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Recently I've dived into studying complex analysis on my own and it led me to find an interesting way of displaying the Mandelbrot set:

Consider $$f(f(f(f(...x))))$$ Then, $$ \frac{d}{dx} (f(f(f(f(...x))))) = f'(f(f(f(...x))))\cdot f'(f(f(...x)))...$$ Assuming that this function converges for $x$, $$\frac{d}{dx}(f(f(...x))) = \prod_{p=1}^{\infty} f'(f^{p}(x))$$ Since all non-edge-points in a Julia set always diverge or converge to the same cycle, this gave me an idea. Even though this product is always equal to $0$ or $\infty$, I wondered if it was possible to still compare the derivatives by how quickly they converge to $0$. I thought about the best way to do this for a while and came up with the following expression to color the points in the Mandelbrot set: $$ 1-4\sqrt[p]{ \prod_{i=1}^{p} d(v_{i}) }$$ where $p$ is the length of the cycle the point converges to, $v_i$ is the $i$th point of the cycle, and $d(x)$ is a function which returns the squared distance of $x$ from the origin. The radical normalizes the value of the product based on the length of the cycle, in effect determining the "average" value of $f'(f^p(x))$. Finding the cycle and its values can be done efficiently using pre-existing algorithms. When I made a program to implement this algorithm, I got the following really cool image:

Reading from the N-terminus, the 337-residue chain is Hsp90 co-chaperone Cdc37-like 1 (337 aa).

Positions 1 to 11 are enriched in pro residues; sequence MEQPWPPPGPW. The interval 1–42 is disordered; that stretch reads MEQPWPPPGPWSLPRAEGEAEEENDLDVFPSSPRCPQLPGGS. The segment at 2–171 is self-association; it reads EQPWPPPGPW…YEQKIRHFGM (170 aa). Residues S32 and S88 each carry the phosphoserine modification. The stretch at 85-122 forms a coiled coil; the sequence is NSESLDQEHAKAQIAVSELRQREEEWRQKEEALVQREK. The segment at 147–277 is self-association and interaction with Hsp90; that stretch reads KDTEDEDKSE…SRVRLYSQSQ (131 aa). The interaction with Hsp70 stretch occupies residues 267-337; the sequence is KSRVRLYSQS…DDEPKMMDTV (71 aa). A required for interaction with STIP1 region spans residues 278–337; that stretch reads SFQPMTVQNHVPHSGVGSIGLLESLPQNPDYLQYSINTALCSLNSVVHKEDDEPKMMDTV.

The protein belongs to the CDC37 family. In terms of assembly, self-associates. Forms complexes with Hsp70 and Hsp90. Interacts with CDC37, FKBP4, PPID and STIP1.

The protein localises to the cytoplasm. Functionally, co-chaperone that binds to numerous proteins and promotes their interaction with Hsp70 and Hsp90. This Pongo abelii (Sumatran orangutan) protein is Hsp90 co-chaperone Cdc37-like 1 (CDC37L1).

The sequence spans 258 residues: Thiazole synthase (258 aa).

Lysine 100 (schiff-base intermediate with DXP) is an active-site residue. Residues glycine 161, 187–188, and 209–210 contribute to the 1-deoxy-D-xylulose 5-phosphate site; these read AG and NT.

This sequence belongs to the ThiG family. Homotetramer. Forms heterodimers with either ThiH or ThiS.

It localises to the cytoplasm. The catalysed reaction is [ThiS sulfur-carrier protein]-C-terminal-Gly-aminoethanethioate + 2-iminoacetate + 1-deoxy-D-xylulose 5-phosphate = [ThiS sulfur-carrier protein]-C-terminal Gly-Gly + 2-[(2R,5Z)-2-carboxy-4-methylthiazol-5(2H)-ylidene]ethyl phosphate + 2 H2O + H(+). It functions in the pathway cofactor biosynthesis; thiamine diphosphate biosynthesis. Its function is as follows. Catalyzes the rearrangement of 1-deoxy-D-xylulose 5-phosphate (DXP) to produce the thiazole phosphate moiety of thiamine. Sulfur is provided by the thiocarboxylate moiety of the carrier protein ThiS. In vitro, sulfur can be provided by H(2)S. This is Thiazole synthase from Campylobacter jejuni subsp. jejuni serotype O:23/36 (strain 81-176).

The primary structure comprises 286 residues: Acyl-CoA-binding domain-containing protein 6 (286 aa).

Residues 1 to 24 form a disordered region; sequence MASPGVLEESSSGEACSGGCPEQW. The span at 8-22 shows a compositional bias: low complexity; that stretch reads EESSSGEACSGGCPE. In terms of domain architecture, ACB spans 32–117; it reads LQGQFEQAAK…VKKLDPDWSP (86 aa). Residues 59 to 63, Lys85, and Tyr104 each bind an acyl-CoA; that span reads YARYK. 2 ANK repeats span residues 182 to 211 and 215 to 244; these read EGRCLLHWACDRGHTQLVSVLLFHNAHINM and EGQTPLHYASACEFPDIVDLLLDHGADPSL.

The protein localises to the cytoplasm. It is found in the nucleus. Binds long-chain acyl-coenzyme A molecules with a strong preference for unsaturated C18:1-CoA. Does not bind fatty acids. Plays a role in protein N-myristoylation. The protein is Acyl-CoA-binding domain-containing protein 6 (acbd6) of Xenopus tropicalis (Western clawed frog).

The Mandelbrot set image I rendered

If this has been done before, what is this method of displaying the set called?

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